News Daily: 'Grenfell cladding' still common, and Hancock may pull out
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More than 200 buildings still have 'Grenfell cladding'
On 14 June 2017, a fire at Grenfell Tower in west London killed 72 people. A public inquiry later heard evidence to support the theory that the building's cladding – made from aluminium composite material – was the primary cause of the fire spreading. Two years on, 221 high-rise buildings in England still have the same cladding, with no work done to remove it.
They are mainly privately-owned flats, but also include social housing, student accommodation, hotels, and public buildings. In Greenwich, Tower Hamlets, and Salford, at least 20 buildings still have the cladding. The government has promised a £200m fund to remove ACM from privately-owned flats.
Hancock may pull out
Tory leadership candidate Matt Hancock is understood to be considering pulling out of the race, as the remaining hopefuls consider how to challenge frontrunner Boris Johnson. BBC political editor Laura Kuenssberg said the health secretary could make a decision within hours, after getting 20 votes in the first ballot of Tory MPs. That left him in sixth place in the race – well behind Mr Johnson on 114. Read more about the contest here.
Bank holiday change costs calendar firm £200,000
Last week, the government said next year's early May bank holiday would move from Monday 4 May to Friday 8 May. That's good news if you want to mark the 75th anniversary of VE Day, but bad news if you're a calendar firm that has already printed next year's products. Allan & Bertram said about 400,000 of its calendars would need pages replacing. "It has probably been the single most stressful week that I have ever faced in business," said managing director Andrew Bennett.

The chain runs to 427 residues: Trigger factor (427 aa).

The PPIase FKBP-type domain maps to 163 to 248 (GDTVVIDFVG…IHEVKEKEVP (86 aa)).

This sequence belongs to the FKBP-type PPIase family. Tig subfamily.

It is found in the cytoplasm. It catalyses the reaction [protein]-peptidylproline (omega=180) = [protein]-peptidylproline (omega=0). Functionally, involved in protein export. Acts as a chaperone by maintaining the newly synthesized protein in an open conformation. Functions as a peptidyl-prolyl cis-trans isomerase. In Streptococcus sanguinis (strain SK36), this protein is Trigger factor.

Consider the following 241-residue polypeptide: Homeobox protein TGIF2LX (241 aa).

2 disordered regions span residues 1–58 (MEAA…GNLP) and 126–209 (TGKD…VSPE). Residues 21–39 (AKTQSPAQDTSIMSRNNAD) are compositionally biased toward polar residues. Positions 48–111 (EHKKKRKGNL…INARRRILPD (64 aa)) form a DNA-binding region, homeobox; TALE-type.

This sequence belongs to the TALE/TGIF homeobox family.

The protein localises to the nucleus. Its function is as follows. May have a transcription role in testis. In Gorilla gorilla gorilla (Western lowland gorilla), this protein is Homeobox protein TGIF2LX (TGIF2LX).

Johnson's success leaves him vulnerable
By BBC political editor Laura Kuenssberg
The margin of Boris Johnson's success in the first round of the Tory leadership vote took his fellow candidates by surprise – but not the core of his team.
After many, many weeks of private campaigning, introducing Mr Johnson to the world of the spreadsheet, on Thursday morning one of his organisers wrote the number 114 and sealed it in an envelope.
At lunchtime, the announcement revealed the controversial former foreign secretary had indeed received exactly that number.
That is not just a marker of the level of Mr Johnson's support, but for the sometimes clownish politician, whose reputation has risen and fallen and then risen again, it's a sign that it is different this time.
His campaign has extended way beyond his old friends. The discipline his lieutenants are trying to instil is holding at this stage. But his success today leaves him vulnerable.
Frontrunner status is a precious commodity. It makes him the target for all of the others left in the race, for all of them to pitch themselves to those many MPs who feel strongly that he is wrong for the job.
Read more from Laura here.
What the papers say
Boris Johnson's clear victory in the first round of the Conservative leadership contest is the main story for most. "One Foot in Number 10" is the Daily Mail's headline. "Who Can Stop Boris Now?" asks the Express. The Telegraph says his supporters have called on the least-popular four candidates to pull out so the field can be whittled down to the final two during the second vote next Tuesday. According to the Financial Times, Sajid Javid in particular is under pressure to drop out and support the frontrunner, with Mr Johnson's allies hinting he "might make a good chancellor".
See all the front pages here.
Chuka Umunna MP joins the Lib Dems
Baby joy Woman gives birth after 13 miscarriages
£1.5m payout Firefighter who lost his hand wins compensation
112-year-old woman dies Grace Jones was Britain's oldest person
If you see one thing today
If you listen to one thing today
If you read one thing today
11:00 Commemorations begin in west London to mark second anniversary of the Grenfell Tower fire
14:00 Scotland play Japan at the Women's World Cup
20:00 England play Argentina in the same competition
On this day
1940 German troops march into Paris, meeting no resistance